How relieved I am hijab’ arches have been pulled from Brick Lane
Dear Ed, I AM relieved as an architect living and practising in Spitalfields that Tower Hamlets has withdrawn the proposed arches for Brick Lane. No one group, whether commercial, religious or political, should ever lay claim to such a special place
I AM extremely relieved as an architect living and practising in Spitalfields here in the East End that Tower Hamlets Council has withdrawn the proposed arches for Brick Lane (Plans for Brick Lane 'hijab' arches pulled at 11th hour, Advertiser website, March 4).
Brick Lane is one of London's unique and important places, a symbol of vitality, tolerance and cultural diversity. No one group, whether commercial, religious or political, should ever lay claim to such a special place.
The large number of objections demonstrates that people cherish Brick Lane and care deeply for it as a place.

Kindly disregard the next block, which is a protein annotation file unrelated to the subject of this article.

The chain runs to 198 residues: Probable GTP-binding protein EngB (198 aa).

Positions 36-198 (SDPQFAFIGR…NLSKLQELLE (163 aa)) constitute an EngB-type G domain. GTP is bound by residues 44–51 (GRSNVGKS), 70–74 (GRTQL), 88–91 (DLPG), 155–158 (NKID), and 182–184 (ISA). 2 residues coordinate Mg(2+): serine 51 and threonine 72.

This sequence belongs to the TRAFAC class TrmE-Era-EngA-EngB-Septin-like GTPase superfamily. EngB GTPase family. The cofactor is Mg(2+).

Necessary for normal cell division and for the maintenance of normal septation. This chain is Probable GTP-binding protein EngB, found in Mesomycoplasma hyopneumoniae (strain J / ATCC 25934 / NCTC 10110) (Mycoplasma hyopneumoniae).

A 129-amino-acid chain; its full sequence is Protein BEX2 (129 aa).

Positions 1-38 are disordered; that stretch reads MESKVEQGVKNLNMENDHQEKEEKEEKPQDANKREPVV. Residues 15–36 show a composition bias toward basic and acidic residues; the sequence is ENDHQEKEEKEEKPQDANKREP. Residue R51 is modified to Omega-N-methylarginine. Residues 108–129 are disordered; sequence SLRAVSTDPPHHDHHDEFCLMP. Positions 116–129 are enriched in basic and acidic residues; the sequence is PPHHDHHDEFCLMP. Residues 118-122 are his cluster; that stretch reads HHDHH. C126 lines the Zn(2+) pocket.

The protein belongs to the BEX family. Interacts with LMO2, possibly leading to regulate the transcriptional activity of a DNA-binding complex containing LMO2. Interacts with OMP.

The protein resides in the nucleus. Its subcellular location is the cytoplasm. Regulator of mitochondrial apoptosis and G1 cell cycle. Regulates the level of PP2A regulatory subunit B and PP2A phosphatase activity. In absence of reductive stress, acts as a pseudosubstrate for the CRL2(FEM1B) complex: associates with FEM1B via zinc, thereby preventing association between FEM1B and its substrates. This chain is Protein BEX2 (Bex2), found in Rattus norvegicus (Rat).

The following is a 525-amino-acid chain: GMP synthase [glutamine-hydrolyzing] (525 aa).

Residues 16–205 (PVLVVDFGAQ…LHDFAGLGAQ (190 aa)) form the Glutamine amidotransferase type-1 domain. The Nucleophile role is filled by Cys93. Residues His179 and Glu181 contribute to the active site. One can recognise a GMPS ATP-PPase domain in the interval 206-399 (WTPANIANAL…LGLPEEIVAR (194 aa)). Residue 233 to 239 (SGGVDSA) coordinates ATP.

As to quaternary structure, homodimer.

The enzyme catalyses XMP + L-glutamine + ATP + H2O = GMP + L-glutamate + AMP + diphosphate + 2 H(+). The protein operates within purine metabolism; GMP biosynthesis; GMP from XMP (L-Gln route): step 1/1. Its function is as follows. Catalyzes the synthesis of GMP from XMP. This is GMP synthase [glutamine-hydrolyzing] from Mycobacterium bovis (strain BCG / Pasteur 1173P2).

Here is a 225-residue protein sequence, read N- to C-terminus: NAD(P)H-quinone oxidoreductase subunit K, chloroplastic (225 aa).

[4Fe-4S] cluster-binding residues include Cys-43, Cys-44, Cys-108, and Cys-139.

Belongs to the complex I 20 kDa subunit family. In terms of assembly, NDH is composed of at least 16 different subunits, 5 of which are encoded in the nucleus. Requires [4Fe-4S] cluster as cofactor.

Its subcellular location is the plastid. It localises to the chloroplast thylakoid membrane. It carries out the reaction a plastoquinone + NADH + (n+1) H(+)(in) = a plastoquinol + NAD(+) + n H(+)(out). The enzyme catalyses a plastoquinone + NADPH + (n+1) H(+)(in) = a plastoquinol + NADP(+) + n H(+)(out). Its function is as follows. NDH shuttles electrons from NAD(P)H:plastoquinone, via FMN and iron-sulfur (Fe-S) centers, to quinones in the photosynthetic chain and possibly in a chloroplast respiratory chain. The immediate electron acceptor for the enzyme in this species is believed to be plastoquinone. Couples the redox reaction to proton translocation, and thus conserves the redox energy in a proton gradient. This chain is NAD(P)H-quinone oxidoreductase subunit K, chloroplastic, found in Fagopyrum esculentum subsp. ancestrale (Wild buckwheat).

The Council's chief executive, Kevan Collins, deserves praise for handling a very difficult issue very well in trying circumstances. He must know that what Brick Lane needs is action to reduce its visual chaos and clutter.
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The priorities must be better rubbish collections and the removal of industrial waste bins, pavement repairs, better signs, better provision for toilets, more enforcement officers for the market and more police to cope with rising numbers of people to the area.
Perhaps the �750,000 that was meant to be spent on improving the forlorn Allen Gardens can actually be spent in the way it was intended.
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I wish the political leadership at Tower Hamlets Council had a sense of what the area really needs, rather than a desire to pursue such an ugly, divisive and unnecessary 'legacy'. The attention of the political masters is, unfortunately, elsewhere and my fear is that they will bring back the arches scheme once the local council elections on May 6 are safely out of the way.
Princelet Street, Spitalfields